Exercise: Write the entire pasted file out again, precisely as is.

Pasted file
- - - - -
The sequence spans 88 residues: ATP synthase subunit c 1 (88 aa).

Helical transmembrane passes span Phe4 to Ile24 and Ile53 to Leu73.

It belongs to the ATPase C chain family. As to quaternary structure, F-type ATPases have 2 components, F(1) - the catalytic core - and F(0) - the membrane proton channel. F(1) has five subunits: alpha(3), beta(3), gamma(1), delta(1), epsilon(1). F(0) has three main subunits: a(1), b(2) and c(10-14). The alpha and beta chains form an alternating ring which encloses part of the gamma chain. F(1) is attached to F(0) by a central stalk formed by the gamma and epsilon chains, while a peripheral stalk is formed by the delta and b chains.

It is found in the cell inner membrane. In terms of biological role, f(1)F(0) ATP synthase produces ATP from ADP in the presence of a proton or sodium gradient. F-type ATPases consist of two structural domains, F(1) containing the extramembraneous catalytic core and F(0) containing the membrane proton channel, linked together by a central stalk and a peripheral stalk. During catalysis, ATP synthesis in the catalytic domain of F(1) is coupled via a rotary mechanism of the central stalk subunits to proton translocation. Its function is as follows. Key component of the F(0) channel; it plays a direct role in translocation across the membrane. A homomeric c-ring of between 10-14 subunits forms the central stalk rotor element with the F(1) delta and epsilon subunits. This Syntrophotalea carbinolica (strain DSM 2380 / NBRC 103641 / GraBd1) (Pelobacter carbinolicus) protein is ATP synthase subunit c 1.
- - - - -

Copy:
The sequence spans 88 residues: ATP synthase subunit c 1 (88 aa).

Helical transmembrane passes span Phe4 to Ile24 and Ile53 to Leu73.

It belongs to the ATPase C chain family. As to quaternary structure, F-type ATPases have 2 components, F(1) - the catalytic core - and F(0) - the membrane proton channel. F(1) has five subunits: alpha(3), beta(3), gamma(1), delta(1), epsilon(1). F(0) has three main subunits: a(1), b(2) and c(10-14). The alpha and beta chains form an alternating ring which encloses part of the gamma chain. F(1) is attached to F(0) by a central stalk formed by the gamma and epsilon chains, while a peripheral stalk is formed by the delta and b chains.

It is found in the cell inner membrane. In terms of biological role, f(1)F(0) ATP synthase produces ATP from ADP in the presence of a proton or sodium gradient. F-type ATPases consist of two structural domains, F(1) containing the extramembraneous catalytic core and F(0) containing the membrane proton channel, linked together by a central stalk and a peripheral stalk. During catalysis, ATP synthesis in the catalytic domain of F(1) is coupled via a rotary mechanism of the central stalk subunits to proton translocation. Its function is as follows. Key component of the F(0) channel; it plays a direct role in translocation across the membrane. A homomeric c-ring of between 10-14 subunits forms the central stalk rotor element with the F(1) delta and epsilon subunits. This Syntrophotalea carbinolica (strain DSM 2380 / NBRC 103641 / GraBd1) (Pelobacter carbinolicus) protein is ATP synthase subunit c 1.